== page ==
The castles are fairly far from the town so you will need to take transport to head up there.

Castelo dos Mouros

We settled on Castelo dos Mouros because 1) it looks like it was out of Game of Thrones and 2) it offers great views of Pena Palace. We were not disappointed by our choice!

Castelo dos MourosPena Palace

From the car park, we hiked up to the castle and spent the last couple of hours to explore the castle. Again the views from there were just breathtaking.

Castelo dos Mouros

It was one packed day on the roads of Portugal, and even though we had to rush a bit toward the end we still had a great (although sweaty) time!

Claire Imaginarium

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4 days in Istanbul

Where the West meets the East, the great city of Istanbul is an amazing destination. Some of you may immediately think that with the recent events it is not very safe to visit, but we visited in between two incidents and if it wasn’t for the news we would have never known that something was happening.

I can safely say that Istanbul was one of the most beautiful and pleasant cities I have ever visited. Turkish people are very friendly, the food is amazing and the sights are breathtakingly beautiful. So follow me for 4 days in what used to be known as Byzantium and Constantinople.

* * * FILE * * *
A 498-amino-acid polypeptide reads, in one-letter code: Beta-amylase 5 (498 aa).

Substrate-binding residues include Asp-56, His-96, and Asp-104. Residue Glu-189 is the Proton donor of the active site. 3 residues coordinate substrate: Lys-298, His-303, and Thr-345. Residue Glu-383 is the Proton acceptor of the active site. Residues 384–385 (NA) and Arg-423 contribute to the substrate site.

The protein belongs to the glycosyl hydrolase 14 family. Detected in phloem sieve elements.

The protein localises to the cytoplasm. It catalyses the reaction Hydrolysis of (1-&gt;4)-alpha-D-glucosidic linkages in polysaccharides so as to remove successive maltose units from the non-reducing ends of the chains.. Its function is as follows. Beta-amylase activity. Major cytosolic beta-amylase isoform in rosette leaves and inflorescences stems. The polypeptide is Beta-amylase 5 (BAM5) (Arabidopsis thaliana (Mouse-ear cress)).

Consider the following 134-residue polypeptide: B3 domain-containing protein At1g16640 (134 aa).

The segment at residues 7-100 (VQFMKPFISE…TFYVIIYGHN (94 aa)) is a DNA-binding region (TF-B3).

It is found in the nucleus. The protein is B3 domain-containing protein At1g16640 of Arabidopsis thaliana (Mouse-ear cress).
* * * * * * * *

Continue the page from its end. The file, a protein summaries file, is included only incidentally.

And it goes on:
Day 1 – Sultanahmet, Hagia Sophia, Blue Mosque, Basilica Cistern

We started our trip in the most famous neighbourhood of Istanbul, Sultanahmet. This is where you will find the Blue Mosque, Hagia Sophia and many more famous sights. We were lucky to have excellent weather, and after a quick breakfast on the go, we headed to Hagia Sophia.

Hagia Sophia

I knew the history of Hagia Sophia, once a Christian Orthodox cathedral, it was turned into a mosque, and is now a museum. What I didn’t know, on the other hand, was how big and beautiful the place was.

Hagia Sophia

The ceilings are so high it is unbelievable.

Deësis mosaic in Hagia Sophia

This is also where you will find the very famous Deësis and Comnenus mosaics, some signs left from its cathedral days.

Comnenus mosaic in Hagia Sophia

Make sure to peek through the windows for the most beautiful views of Istanbul’s roofs.

Istanbul's roofs

After a Turkish tea break, we were off to the Blue Mosque. It is good to note that the visits are allowed between prayer time and if you are a woman you will need to cover your hair. I made sure to wear a scarf around my neck at all time when in Istanbul so I could easily cover my head if I needed to.

Wearing a head scarf in the Blue Mosque in Istanbul